Phagocytes include monocytes and macrophages. Monocytes morph into macrophages upon leaving the circulatory system to attend to tissue damage or infection.
Phagocytes are significant throughout the animal kingdom, and quite evolved in vertebrates. A liter of human blood has about 6 billion phagocytes.
Vertebrates with jaws have 2 types of phagocyte: “professional” and “non-professional,” a distinction made by their effectiveness at phagocytosis.
Monocytes, macrophages, neutrophils, mast cells, and dendritic cells are the pros. Professional phagocytes possess surface receptors to detect pathogens, and some have the means to kill infected cells.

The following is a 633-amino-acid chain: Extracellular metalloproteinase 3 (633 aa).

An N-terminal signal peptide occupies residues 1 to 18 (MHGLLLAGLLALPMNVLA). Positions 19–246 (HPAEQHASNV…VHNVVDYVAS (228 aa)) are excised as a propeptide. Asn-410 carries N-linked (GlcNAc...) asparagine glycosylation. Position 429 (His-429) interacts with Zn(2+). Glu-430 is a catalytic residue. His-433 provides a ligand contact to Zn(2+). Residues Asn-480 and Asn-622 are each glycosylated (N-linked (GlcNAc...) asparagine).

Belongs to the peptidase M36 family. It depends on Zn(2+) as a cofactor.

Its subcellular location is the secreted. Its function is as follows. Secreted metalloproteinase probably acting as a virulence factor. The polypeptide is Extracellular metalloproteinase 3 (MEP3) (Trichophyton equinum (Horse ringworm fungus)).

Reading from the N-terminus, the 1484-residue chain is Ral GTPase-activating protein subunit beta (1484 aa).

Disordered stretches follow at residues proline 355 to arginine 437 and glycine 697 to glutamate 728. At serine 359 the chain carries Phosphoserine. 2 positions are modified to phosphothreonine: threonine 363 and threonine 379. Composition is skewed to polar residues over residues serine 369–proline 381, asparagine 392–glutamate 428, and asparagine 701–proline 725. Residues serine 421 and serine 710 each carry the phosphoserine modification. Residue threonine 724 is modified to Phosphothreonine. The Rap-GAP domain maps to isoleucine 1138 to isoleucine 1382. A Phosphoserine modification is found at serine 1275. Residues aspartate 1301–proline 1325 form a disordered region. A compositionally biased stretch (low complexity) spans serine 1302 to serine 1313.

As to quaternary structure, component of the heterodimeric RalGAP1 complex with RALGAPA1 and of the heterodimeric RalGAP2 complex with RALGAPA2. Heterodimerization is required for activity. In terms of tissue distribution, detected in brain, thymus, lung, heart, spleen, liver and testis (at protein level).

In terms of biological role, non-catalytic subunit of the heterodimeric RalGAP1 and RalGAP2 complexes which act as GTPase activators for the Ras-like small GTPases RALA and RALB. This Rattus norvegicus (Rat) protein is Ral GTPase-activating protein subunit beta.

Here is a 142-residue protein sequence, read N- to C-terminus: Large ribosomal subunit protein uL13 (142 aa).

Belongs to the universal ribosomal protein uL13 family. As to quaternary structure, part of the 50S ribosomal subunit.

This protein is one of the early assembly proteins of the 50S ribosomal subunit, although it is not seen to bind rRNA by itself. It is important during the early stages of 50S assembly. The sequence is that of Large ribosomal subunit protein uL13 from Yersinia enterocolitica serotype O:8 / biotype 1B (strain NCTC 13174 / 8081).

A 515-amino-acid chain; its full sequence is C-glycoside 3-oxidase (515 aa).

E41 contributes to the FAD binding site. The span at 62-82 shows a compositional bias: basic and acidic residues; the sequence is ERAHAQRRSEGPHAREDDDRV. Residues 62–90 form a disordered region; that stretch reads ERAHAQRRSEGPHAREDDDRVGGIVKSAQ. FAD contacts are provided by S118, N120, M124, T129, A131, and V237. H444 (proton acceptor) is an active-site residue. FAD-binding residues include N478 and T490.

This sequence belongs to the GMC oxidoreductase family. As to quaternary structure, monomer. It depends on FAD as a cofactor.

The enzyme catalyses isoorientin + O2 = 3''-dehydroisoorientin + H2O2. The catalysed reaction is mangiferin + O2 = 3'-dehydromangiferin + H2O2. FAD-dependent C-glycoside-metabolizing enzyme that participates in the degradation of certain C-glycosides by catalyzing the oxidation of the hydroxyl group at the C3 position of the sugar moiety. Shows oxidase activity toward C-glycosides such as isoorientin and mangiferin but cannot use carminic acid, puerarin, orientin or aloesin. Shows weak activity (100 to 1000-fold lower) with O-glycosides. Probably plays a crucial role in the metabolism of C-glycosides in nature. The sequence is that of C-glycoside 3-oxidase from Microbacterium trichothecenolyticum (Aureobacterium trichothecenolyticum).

Phagocytic receptors involve opsonins: molecules that tag an antigen for immune response. This includes antibodies and complement.
Phagocytosis is not the principal job of the non-professionals. Most non-pro phagocytes lack pathogen receptor detectors and the oxygen guns that the pros use.
Non-professional phagocytes include epithelium, endothelium, mesenchyme, and fibroblasts. Epithelium are the cells lining the surfaces and cavities of body structures. The skin, aka epidermis, is an epithelium. Endothelial cells line the inner surface of blood vessels. Mesenchyme comprises connective tissues, such as cartilage and bone. Fibroblast cells work in wound healing.